When Susan Handy moved to Davis, Calif., in 2002, she immediately bought a commuting vehicle: a wheeled trailer, for toting her kids behind her bike. Handy, an environmental policy analyst at the University of California, and her husband frequently pedal to work, with two preschoolers in tow. Among locals, their commute is common. Fifty miles of bike lanes ribbon Davis, which is only about 10.5 square miles in area. Handy calls Davis a small town that really works.

City planners, health researchers and local leaders want more U.S. communities to really work--and to that end, they have begun retrofitting the country, from Atlanta to Sacramento. Inspired by a new urbanism that celebrates neighborhoods and alarmed by health problems--particularly childhood obesity--these trailblazers are building paths, sidewalks and other architectural features while promoting policies and behaviors that get people moving.

They have plenty to do. America's metropolitan landscape is a fractured network of residential and industrial buildings, haphazardly decorated with green space. To get around in their built environment, or human-made surroundings, members of the average American household collectively logged more than 32,000 miles of car travel in 2001. According to National Household Travel Survey data, only 15 percent of children in the U.S. walk or bike to school--a 35 percent drop from three decades ago. At the same time, kids now spend an average of 44 hours a week sitting in front of a television, computer screen or other video monitor, according to a 2005 Kaiser Family Foundation study. Over the past five years, the study concludes, this Generation M (for media) has increased its total exposure by more than an hour each day, mostly by multitasking with different forms at once.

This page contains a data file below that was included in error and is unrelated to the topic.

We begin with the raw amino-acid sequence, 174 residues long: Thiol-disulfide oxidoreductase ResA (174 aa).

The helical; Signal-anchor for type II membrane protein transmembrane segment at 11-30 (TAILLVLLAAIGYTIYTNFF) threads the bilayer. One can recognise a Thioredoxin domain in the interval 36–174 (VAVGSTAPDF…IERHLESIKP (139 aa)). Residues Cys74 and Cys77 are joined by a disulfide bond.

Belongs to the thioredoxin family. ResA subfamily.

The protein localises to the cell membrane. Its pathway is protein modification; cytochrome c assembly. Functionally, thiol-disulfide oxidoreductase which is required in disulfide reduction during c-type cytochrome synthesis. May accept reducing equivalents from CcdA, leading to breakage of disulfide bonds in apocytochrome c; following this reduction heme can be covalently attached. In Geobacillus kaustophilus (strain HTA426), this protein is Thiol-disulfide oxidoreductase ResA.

Our built environment is a recipe for health problems, from obesity to asthma to depression, says Richard Jackson, an adjunct professor of environmental health at the University of California, Berkeley. Poor urban design has a distinct impact. Childhood obesity, in particular, has become epidemic. Nearly a fifth of all children and adolescents in the U.S.--more than 12 million--are now overweight, according to the CDC's National Center for Health Statistics. Can the U.S. redesign itself for a healthier future?

Trails to Fitness

Today's built environments reflect decades of urban planning with a few consistent themes--cars and zoning, among them. The advent of America's car culture in the 1950s inspired suburbs that sprawl, Handy points out. Reinforcing this trend, urban zoning requirements have frequently separated industrial or commercial settings and residential neighborhoods--partly in the interest of public health, to ensure that most homeowners do not live near polluting factories.

But this blueprint currently looks less benign. Pollution from nonfactory sources, such as smog from car tailpipes and lawn equipment, still fouls the air and contributes to asthma. Idle hours in the car spent traveling between residential and commercial destinations add up to inactivity. Even those who prefer to bike or walk often confront crowded roads and hectic intersections.

Rather than simply accepting this modern metropolis, early built-environment mavericks pushed for local change. On a sunny day in 1991, for instance, three cycling buddies in sprawling Atlanta together lamented the city's polluted air and lack of bike trails. Then they got busy. The trio created the PATH foundation, a nonprofit whose mission is to develop a system of linked trails throughout metropolitan Atlanta.

Sixteen years later the PATH foundation has built 110 miles of trails in and around the city, through wetlands and nature preserves, along highways and across neighborhoods. The longest trail, dubbed the Silver Comet, stretches 57 miles from Atlanta to the Alabama state line. Built with a plan that combines public and private financing, all the trails are 12 feet wide, made of concrete and lined with maintained green space. PATH's executive director, Ed McBrayer, calls the trails linear parks.

We intend for all the trails to eventually link, like a transportation system, so people can use them to get to work, school, the gym and church, McBrayer says. We're always building: two miles there and one mile here, on abandoned railroad tracks, wherever we have the money and the political will. Although data on how the trails are used are limited, it is known that they inspire some exercise: in a January 2007 study by PATH foundation staff and Emory University researchers, sponsored by Georgia Healthcare Foundation, a third of 315 trail users surveyed at Davidson-Arabia Mountain Nature Preserve said that most of their weekly physical activity has involved the trails.